Foot ulcers are inflammatory and suppurating lesions on the feet. Hyperglycemia, peripheral arterial disease and diabetic neuropathy can make cuts or injuries to the feet take longer to heal. This increases the risk of being infected and developing into a foot ulcer or gangrene (death of tissues due to lack of blood). It is therefore very important for foot injuries experienced by diabetic patients to be treated urgently and properly especially by podiatrists. Severe foot ulcers may require amputation. It is estimated that every 30 seconds a lower limb is amputated somewhere in the world due to diabetes. A research published on the 16th of March 2013 in the Nigerian Medical Journal revealed that of 61 diabetic patients with diabetic foot ulcers, only one patient acknowledged receiving any form of foot care and foot wear education. 45.9 % of patients with diabetic foot ulcers presented to hospital with Wagner grade iv and v ulcers with the resultant need of some form of amputation. The amputation rate was 52.5 % because 8.9 % of patients refused surgery.
•Corns and Calluses
A corn is a build up of hard skin near a bony area of a toe or between toes. Corns may develop as a result of pressure from shoes that rub against the toes or cause friction between the toes.
A hammertoe is a toe that is bent because of a weakened muscle. It can also be caused by shoes that are too short.
Foot care tips for diabetic patients
Diabetic patients should be educated about the following tips for caring for their feet. This can help to prevent diabetes-induced foot complications discussed above. These tips can be provided by pharmacists as they are the most accessible health care givers and diabetic patients visit the pharmacy regularly to obtain their medications and self-diagnostic tools.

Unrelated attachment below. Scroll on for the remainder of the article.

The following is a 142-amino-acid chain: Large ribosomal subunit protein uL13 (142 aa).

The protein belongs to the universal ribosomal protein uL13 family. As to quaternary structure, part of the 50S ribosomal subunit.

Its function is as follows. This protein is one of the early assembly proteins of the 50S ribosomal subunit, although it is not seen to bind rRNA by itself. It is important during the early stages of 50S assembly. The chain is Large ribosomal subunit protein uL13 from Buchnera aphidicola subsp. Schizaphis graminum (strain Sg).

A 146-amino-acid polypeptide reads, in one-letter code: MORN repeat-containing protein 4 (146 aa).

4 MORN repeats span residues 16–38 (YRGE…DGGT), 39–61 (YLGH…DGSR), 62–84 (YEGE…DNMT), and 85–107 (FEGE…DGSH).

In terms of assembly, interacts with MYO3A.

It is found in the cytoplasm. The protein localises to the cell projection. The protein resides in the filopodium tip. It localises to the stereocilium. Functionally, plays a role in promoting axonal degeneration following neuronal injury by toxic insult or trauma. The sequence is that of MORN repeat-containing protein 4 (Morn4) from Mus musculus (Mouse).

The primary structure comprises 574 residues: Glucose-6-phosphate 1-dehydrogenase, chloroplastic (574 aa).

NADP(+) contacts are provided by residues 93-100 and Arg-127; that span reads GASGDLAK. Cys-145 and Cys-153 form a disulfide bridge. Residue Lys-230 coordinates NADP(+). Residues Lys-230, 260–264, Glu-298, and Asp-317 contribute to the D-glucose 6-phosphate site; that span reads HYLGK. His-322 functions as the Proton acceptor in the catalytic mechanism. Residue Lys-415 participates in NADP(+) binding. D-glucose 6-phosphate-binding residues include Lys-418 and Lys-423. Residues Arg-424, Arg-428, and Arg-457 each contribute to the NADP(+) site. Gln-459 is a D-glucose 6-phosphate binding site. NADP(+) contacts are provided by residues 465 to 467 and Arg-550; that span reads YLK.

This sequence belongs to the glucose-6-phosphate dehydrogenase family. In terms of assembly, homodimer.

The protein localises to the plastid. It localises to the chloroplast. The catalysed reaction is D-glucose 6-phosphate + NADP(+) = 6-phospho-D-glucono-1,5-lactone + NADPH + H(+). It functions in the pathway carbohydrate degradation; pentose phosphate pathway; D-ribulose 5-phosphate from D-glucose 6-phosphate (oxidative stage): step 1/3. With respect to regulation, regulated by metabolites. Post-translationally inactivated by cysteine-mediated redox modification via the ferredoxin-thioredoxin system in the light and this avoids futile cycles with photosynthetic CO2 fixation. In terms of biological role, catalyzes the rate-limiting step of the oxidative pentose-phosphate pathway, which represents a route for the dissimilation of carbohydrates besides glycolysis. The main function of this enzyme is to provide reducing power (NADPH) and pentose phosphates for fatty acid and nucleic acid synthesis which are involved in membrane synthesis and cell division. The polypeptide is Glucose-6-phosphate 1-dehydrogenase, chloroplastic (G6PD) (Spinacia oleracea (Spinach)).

• Inspect feet daily.
The feet should be inspected daily for cuts or blisters. Due to diabetic neuropathy, small cuts and bruises on the feet may go unnoticed. Diabetic patients should therefore inspect their feet on a daily basis and if any injury is found, medical attention should be sought immediately.
• Never walk barefoot
As much as possible diabetic patients should avoid walking barefoot. Even at home shoes or slippers should be worn.
• Keep the feet clean always by washing gently with a soft sponge.
• Never use hot water on the feet. Lukewarm water should be used in bathing the feet.
• Wear properly fitted shoes and avoid socks with seams which could rub and cause blisters.
• Shake out shoes and feel the inside before wearing as there may be some sharp objects or pebbles in the shoes.
• Wear appropriate athletic shoes when exercising. Exercise helps to increase blood flow in the feet.
• Moisturize your feet to prevent cracking and itching due to dry skin. But don’t moisturize between the toes as it could encourage a fungal infection.
• Never treat corns and calluses your self. Seek medical attention.
• Adhere to your medications, life style modifications and don’t miss appointments with your doctor. These are to properly control blood glucose levels and prevent hyperglycemia.
• See a podiatrist at least once in a year. Podiatrists are health care professionals who specialize in the care of foot problems.
Just like hypoglycemia education, diabetic foot care education should be included as part of educational tips provided to diabetic patients. Diabetic foot ulcers and other diabetes-induced foot problems are highly preventable if proper education on foot care is provided to the patients. Availability of podiatrists is rare in developing countries therefore, prevention through proper education is the key.